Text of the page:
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Home Brewing Beer – It’s “Piss Easy!”

by on 3 April, 2011

When I was 17 my Father was a sales rep for Coopers Home Brew kits. It was then that I asked for my first kit. Dad (somewhat responsibly) said no. He said I couldn’t do it because:

  1. I was only 17 (fair enough)
  2. It isn’t as easy as it sounds! I would actually have to do some work!
  3. I’d have to keep it clean!

It was number three that was the clincher for me at the time. As far as I was concerned, washing anything couldn’t possibly be worth the effort.

It was in 2009 when a good friend of mine started home brew and invited me down one afternoon to try his “Continental Lager”. With a bit of apprehension and somewhat expecting the worst, I tentatively sipped at his beer. I was more than pleasantly surprised; it was fantastic! After getting through a few bottles of this liquid gold that was created in his spare bedroom, I stumbled up the road with visions of creating my own BEER nudging my mildly compulsive conscience.

The same friends that introduced me to fruits of home brewing got all our friends to put in for a kit for my 30th birthday. Included in the kit was everything required to make and bottle 23 Litres of beer (I was given the makings for Muntons Export Stout). To be honest, I stared at the set for about three months, with my Father’s words going round and around in my head… “It takes a lot of work, Mate… You have to make sure everything is really clean, or the whole brew will be stuffed!”.

I asked my brewing friend, who had a couple of brews under his belt by that stage, to show me the ropes for my first brew. After calling me a “girls blouse” for a while, we got stuck into it. From very early on, it became apparent that there is one very important ingredient in starting a brew – and this ingredient is required through the entire process to the point of bottling: Common sense.

I could go step by step through the process of what is required to get a brew going. I won’t though (for your sake and my sanity). Here’s what I do suggest you do though:

  • Book yourself four hours one Saturday
  • Rock on up to your local home brew supplies store and get a starter pack. This will cost you around $130 – $150, depending on what beer kit you go with. This should include all equipment and cleaning products. Ongoing beer kits will cost around $23, not including dextrose sugar.
  • Get the run down on what you’ll need to do from the supplier. They are a wealth of knowledge and give lots great tips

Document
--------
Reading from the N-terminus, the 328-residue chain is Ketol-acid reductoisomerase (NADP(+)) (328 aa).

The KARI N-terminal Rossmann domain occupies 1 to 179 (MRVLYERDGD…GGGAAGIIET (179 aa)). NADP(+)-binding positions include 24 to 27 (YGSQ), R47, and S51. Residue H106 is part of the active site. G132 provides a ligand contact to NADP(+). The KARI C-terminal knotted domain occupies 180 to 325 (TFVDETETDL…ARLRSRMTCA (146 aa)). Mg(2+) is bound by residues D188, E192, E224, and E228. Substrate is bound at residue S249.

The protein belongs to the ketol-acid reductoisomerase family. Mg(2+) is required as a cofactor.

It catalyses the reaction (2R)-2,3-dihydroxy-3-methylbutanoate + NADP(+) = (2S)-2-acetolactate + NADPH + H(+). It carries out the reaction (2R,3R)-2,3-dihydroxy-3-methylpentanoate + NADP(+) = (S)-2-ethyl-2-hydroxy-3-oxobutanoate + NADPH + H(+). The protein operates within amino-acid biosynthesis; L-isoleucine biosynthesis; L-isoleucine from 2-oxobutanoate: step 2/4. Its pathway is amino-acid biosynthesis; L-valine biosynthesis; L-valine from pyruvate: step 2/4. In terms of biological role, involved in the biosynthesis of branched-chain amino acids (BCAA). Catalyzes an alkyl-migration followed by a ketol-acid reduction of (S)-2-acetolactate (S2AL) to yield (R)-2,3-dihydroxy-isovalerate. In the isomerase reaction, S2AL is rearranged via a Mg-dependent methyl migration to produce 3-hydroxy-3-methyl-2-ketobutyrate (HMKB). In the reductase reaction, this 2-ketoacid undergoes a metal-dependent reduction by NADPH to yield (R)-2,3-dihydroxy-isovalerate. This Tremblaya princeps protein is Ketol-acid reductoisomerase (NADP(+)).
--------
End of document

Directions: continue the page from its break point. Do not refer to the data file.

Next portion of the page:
• Clear your working area (in your kitchen, garage, wherever it is clean and has a water supply)
  • Clean and sterilize your gear. This is important, however don’t get too anal about it.
  • Get into it! Follow the instructions either provided with the kit, or given to you by the supplier (I’d normally go with the latter)
  • Take notes of what you do; if your beer turns out to be really good, you’ll know what to do next time

Once you’re done, the only thing that you need to do now is wait. This is the most difficult part of the whole brewing process, if you ask me.

I have only been brewing for just over a year now, so I still have a great deal to learn. Having friends that also brew has been a great help as we can compare and share stories (as well as beers). One great piece of advice given to me from one of these friends was:

“If your brew is underway and something doesn’t look right, walk away. Sit down, have a beer and just leave it. Check it tomorrow and it’ll probably be OK.”

This piece of advise has saved me more than once! Just remember to have fun. You can’t go wrong with Beer that costs around $25 for 23 Litres!

Brews that I’d recommend

Muntons Export Stout (Connaisseurs Range)

Muntons Continental Lager (Connaisseurs Range)

Muntons Wheat Beer (Connaisseurs Range) with Bavarian Wheat Enhancer

Muntons Bock Beer (Connaisseurs Range)

Mangrove Jacks Belgian Ale

Mangrove Jacks Bavarian Wheat

Suppliers that I’d recommend

Hauraki Home Brew, 17n Doglas Alexander Parade, Albany, Auckland

Brewcraft Mt Eden, 19 Mt Eden Road, Mt Eden, Auckland

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From → Home Brewing

8 Comments
  1. mike permalink

    and with that, i think i will go upstairs and unbox the Homebrew Kit i bought and has been sat there untouched for four months and give it a whirl. I have been using the excuse that the house is too cold….

  2. Tony Chandler permalink

    I just went and bought one this weekend from Brewerscoop in Penrose after listening to Stu from Yeastie Boys on National Radio.
    Gonna put my first one down this weekend – very exited

  3. Tony Chandler permalink

    I put it down yesterday. Mangrove Jacks Munich Lager which was the one that came with the kit.
    As of this morning the airlock is bubbling away merrily. I really can’t believe I haven’t tried this before – so much fun.
    Off to get a few crates of empties soon

  4. Tony Chandler permalink

    Me and my six year old son spent a very enjoyable morning bottling yesterday.

    We now have 28 750ml bottles conditioning in the garage – Can’t wait to try them

    • Now if that isn’t a bonding moment, I don’t know what is! I hope the young fella didn’t think of it as a chore – It’s our obligation to nurture our next generation of brewers (I have had to politely decline my 2 year old’s offers to help. Turns out he just wants to get to the beer anyway! Must be genetic)!

      Keep us updated Tony

      Cheers

      Chris

      • `Tony Chandler permalink

        He loved it. Didn’t like the taste of the beer which is a good thing. He’s at that age where he can actually help Dad and not be a nuisance.

        Next report will actually be the tasting

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